The Movement for Justice as an organisation, Pichi states “aims to bring equality and freedom for all, with an approach of less words, more action”. In the hope of a better future, figures such as Anna Pichi “find meaning within this organisation”. By revealing what happens behind closed doors in Yarl’s Wood, she believes “true change can occur.” As the main demographic, women are vulnerable to bad treatment which in the past has led to death.

As a migrant herself, Anna has a deep connection towards the treatment refugees face whether in the context of Calais or Bedfordshire. At the center of the December demonstration, she repeats is an aim “to let refugees know that they are welcome”. “Youth play an integral role in shaping the world of the future…the dream is for students to be part of this mission.”

 On November 17th, Anna Pichi alongside The Movement for Justice will be attending The University of Greenwich to further their political campaign against Yarls Wood.

 

 

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Celebrating black history month in Greenwich

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This October the borough of Greenwich has been putting on a variety of events for black history month.  The Greenwich Theatre at Crooms Hill, hosted a play called “African Women”. On Sunday 16th October, writers Milly Namukasa and Essence Kasozi put on a play with talented actors around the exploitation of African women. The writers aimed to portray relevant themes in a humourous and relatable way. Topics explored include polygamy, misogyny and status.

Later on this week, trade unionist, artist and poet Zita Holbourne performed at The University of Greenwich. Reciting spoken word from her book “Striving for Equality, Freedom, Justice”, audience reception was overwhelmingly positive. Third year student Aman, age 20 commented “Zita is an inspiration” as did former student Michael, 21 when stating “This is one of the best events I have been to”.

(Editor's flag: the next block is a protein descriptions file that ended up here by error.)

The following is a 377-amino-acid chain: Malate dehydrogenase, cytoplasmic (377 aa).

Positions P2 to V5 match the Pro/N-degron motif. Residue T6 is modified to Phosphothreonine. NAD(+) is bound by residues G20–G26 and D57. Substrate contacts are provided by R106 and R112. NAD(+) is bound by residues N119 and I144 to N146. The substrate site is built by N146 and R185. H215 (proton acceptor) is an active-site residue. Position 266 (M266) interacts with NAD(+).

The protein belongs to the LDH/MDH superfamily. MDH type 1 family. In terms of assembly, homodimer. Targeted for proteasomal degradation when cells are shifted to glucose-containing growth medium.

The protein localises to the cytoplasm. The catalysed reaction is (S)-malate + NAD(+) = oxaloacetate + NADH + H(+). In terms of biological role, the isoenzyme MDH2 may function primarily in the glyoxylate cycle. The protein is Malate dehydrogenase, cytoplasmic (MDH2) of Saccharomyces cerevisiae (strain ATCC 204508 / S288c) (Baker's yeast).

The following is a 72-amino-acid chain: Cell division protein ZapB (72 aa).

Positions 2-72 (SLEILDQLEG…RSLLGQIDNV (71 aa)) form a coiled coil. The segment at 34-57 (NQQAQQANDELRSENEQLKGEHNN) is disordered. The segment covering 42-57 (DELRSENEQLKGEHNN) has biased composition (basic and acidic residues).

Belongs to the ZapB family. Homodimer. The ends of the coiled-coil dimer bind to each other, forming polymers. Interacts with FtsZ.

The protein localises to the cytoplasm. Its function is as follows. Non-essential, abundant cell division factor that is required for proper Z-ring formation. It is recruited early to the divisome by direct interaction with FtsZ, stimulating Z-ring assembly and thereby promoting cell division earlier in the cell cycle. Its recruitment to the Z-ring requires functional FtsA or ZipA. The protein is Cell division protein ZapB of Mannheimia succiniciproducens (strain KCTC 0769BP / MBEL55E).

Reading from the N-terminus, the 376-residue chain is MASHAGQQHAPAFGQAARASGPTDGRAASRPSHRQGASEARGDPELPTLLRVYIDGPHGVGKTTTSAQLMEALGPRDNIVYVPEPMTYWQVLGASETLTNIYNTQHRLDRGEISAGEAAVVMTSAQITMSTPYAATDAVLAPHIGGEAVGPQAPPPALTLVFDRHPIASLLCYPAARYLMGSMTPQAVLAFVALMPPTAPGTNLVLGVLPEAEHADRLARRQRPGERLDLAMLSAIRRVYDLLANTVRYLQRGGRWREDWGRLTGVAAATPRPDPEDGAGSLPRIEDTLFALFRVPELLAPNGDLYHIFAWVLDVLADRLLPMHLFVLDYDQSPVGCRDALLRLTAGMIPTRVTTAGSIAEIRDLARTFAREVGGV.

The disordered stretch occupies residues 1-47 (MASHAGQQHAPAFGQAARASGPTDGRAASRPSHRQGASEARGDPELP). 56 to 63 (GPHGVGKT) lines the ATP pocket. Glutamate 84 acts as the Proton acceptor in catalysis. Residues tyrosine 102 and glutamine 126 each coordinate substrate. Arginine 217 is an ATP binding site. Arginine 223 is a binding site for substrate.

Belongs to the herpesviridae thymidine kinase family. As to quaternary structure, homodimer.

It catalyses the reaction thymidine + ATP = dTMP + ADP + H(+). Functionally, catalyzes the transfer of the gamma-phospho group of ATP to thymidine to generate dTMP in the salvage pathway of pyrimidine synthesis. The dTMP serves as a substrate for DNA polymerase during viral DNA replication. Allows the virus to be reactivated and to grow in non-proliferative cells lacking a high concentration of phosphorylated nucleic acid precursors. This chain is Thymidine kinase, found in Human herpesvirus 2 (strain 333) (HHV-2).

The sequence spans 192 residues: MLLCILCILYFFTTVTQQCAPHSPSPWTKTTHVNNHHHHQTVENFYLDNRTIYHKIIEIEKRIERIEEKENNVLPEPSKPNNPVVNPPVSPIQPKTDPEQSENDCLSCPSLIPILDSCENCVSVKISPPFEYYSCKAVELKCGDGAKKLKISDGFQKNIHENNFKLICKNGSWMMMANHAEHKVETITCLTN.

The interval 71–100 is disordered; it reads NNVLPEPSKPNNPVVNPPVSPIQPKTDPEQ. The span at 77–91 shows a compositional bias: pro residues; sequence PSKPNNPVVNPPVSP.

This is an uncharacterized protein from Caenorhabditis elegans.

Ongoing events include “A Celebration of African Queens”, an exhibition celebrating black women in the past and present. The work featured within this exhibition, consists of artists from Nigeria, Uganda and The United Kingdom. Hosted by JonaQuestArt, the gallery is on 36 Greenwich Church Street. This free exhibition is running from 19th -25th October, 11am – 7pm.

Later on in October, Goldsmith University invites author of “The Politics of race in Britain and South Africa” Elizabeth Williams to discuss her latest book. On Monday 24th October at 6pm, Williams will be comparing South African and British history, through the lens of racism. A fascinating and historical event like the former, this is just some of the events occurring in the creative borough of Greenwich.

Click here more information in booking a place for Elizabeth Williams’s event

 

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Shut Down Yarls Wood – Greenwich

Each year, women sent to Yarls Wood detention centre are living in prison like conditions, vulnerable to sexual assault, the detain of their children and even death.  Detainees are likely to have experienced, domestic violence, forced marriage and female genitale mutilation prior to arriving at Yarls Wood.

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December 3rd 2016, efforts continue with a demonstration against this institution. But before then, Yarls Wood campaigners are travelling across the United Kingdom to engage participation from students.

The University of Greenwich will be holding an event, on November 17th to spread awareness of the experiences faced inside this detention centre. The event will include, discussion, a film and Q&A to allow representatives from this movement to reveal the experiences women within Yarls Wood face.

Support the campaign here

Find out more information about the demonstration here